The United Players of Vancouver (Jericho Arts Centre) are proud to present this play by Helen Eastman in its North American première (January 22 – February 14, 2021).

Director Sarah Rogers will talk to us about the production centred around the English collector and dealer, Mary Anning, “who discovered the first ichthyosaur, and…became an important, if forgotten, paleontologist. Known primarily from the children’s tongue-twister that she inspired, Anning’s life challenges us to see the beauty buried in the stones beneath our feet.” - UP


  • January 21 - "Food Floor: My Woodward's Days" withMargaret Cadwaladr

“In her third book, Food Floor: My Woodward’s Days Margaret Cadwaladr recounts working as a grocery cashier at Woodward’s Food Floor in Vancouver in the 1960s. The department store had been a Vancouver landmark for over a hundred years when it closed in 1993. Woodward’s also had stores in other parts of B.C. and Alberta before its operations were sold to the Hudson’s Bay Company and its name was confined to retail history.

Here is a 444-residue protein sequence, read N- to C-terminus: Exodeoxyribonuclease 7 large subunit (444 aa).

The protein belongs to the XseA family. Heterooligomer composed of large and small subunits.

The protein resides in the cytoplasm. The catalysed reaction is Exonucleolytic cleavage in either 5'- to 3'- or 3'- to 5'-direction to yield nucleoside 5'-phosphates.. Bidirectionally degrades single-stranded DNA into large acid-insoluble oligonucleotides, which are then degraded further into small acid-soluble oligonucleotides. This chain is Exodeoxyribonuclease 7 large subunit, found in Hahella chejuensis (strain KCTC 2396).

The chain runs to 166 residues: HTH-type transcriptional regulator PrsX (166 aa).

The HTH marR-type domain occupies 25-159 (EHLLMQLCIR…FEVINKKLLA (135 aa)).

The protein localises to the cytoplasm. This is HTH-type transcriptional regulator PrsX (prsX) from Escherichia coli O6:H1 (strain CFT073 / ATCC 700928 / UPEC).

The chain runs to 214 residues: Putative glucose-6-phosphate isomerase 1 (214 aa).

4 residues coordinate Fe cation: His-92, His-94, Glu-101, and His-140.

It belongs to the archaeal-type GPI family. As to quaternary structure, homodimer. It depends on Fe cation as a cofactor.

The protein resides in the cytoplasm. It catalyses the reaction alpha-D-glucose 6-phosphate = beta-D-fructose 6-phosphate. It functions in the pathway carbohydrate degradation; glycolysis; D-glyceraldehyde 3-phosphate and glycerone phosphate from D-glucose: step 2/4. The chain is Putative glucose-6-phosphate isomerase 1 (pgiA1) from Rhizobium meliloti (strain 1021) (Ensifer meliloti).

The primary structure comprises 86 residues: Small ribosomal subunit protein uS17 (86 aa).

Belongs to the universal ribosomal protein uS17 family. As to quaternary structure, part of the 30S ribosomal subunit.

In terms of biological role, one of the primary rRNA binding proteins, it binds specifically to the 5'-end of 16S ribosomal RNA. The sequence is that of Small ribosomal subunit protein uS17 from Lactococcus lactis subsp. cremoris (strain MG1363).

“’During the completion of the book, COVID-19 enveloped the world and shone a light on the important role of the grocery store clerks and cashiers,” says Cadwaladr. “The book is dedicated to their courage and hard work.’” – BC Booklook

  • January 28A Bounded Land with Dr. Cole Harris

“In this beautifully crafted and written volume, Canada’s preeminent historical geographer traces how Canada’s geographical limitations have shaped the nature of its settler societies – from first contacts, to dispossession, to our current age of reconciliation.” – UBCPress